Essential Architecture- Washington D.C.

Old Post Office Building




the intersection of 12th Street and Pennsylvania Avenue, NW, in Washington, DC.




Richardsonian Romanesque




  View down Pennsylvania Avenue to the U.S. Capitol from the Old Post Office tower

The Old Post Office Pavilion is located at the intersection of 12th Street and Pennsylvania Avenue, NW, in Washington, DC. Its strong arches, squat columns, and 315 ft-high tower make it the third tallest structure and the last major example of Richardsonian Romanesque architecture in the District of Columbia. Scarcely used as a post office, it has been rehabilitated today into office and retail space shared by the federal government and private businesses. The expansive interior atrium is now home to shops, entertainment space, and a food court.

National Park Service rangers from Pennsylvania Avenue National Historic Site provides tours of the Old Post Office Tower affording one of the most spectacular views of Washington from its 270 foot-high observation deck. The tower includes an exhibit room depicting the building's long struggle for survival. Visitors can also view the Bells of Congress, replicas of those at Westminster Abbey and given by the Ditchley Foundation to the United States to celebrate the 1976 U.S. bicentennial. The official bells of the United States Congress, they are one of the largest sets of change ringing bells in North America.


In 1880, Congress approved the building of a new post office. By legend, the site was selected by Senator Leland Stanford of California; the new post office was hoped to revitalize the seedy neighborhood between the Capitol building and the White House. It was designed by Treasury official Willoughby J. Edbrooke in the style of Henry Hobson Richardson, and construction commenced in 1892. Edbrooke later designed the Landmark Center to serve Minnesota.

When completed in 1899, the massive edifice was the largest office building and first steel frame construction building in Washington. It was also the first federal building on Pennsylvania Avenue. During opening ceremonies, the postmaster of Washington fell to his death down an elevator shaft.

During construction, however, Richardson's 1886 death and the 1893 World's Columbian Exposition in Chicago, Illinois had popularized neo-classical architecture at the expense of Victorian forms; the new structure was derided as "a cross between a cathedral and a cotton mill" by the New York Times. The Old Post Office Building was less than ten years old when cries were heard that it should be torn down. One local man, Nathan Rubinton, carved by hand a model of the building so that when it was torn down people would remember how it looked.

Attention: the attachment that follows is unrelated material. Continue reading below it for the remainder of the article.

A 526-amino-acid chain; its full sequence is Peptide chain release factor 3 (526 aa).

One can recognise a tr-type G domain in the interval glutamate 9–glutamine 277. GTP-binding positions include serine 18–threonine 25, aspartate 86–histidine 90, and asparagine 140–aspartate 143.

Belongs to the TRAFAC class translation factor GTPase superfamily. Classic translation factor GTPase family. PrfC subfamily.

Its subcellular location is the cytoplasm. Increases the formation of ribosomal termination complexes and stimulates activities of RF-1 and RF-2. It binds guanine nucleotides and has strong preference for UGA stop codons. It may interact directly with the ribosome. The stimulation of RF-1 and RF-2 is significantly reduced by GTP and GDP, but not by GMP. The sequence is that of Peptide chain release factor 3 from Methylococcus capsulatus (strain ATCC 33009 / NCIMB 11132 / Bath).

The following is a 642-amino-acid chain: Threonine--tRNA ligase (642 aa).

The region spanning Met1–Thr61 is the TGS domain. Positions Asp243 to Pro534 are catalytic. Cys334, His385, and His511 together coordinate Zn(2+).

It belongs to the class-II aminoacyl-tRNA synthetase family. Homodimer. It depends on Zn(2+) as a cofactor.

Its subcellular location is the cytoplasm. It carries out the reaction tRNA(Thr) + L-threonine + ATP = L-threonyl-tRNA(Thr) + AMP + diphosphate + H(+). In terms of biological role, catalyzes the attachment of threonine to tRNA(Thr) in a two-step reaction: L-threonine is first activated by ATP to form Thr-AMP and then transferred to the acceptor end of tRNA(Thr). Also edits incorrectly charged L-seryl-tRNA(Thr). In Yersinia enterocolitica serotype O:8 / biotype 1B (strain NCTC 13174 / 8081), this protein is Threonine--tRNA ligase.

In 1914, the District of Columbia Mail Depot was moved to a larger building constructed next to Union Station. Although only 15 years old, the building at 12th Street and Pennsylvania Avenue was dubbed the "old" post office. In the 1920s, Treasury Secretary Andrew Mellon's building commission developed the surrounding Federal Triangle complex and actively sought the building's demolition. Because of the "Great Depression" of 1929, they did not have enough funding to demolish the "old tooth" in 1934.

The Postmaster General moved to a newly constructed office building directly across 12th Street in 1934, and the fate of the building appeared to be sealed. The only reason that the Old Post Office was not then razed then was a lack of money due to the Great Depression. For the next 40 years the building served as overflow space for several government agencies. As no particular agency was made responsible for it, the building fell into decay.

By 1962, the neighborhood around the building had also declined. President John F. Kennedy appointed a Pennsylvania Avenue Commission to study ways to improve the area; in 1964 it returned several recommendations, including demolition of the Old Post Office Building to allow completion of the Federal Triangle. In 1970 and 1971, demolition permits were issued and Congress appropriated the money for the building's removal.

But local citizens who had grown to admire the building's architecture banded together to save it. Nancy Hanks, the politically influential chairwoman of the National Endowment for the Arts, joined the effort and prevailed in convincing Congress to reverse its decision. In 1973 the Old Post Office was added to the National Register of Historic Places, and starting in 1976 it was extensively renovated, including scrubbing its blackened exterior.

On February 15, 1983, the Old Post Office was officially renamed the Nancy Hanks Center in recognition of her devotion to the arts and the preservation of architecturally significant buildings.

An exhibit room in the renovated tower depicts the struggle for survival of the Old Post Office building and features the Rubinton model.

^ National Register Information System. National Register of Historic Places. National Park Service (2006-03-15).
Cooper, Thaddeus. "Old Post Office Building" at
Shultz, Scott G. "America's Watchtower: Saving the Old Post Office," Cultural Resource Management No. 2, 1998.
National Geographic magazine, feature article on the building in 1970s.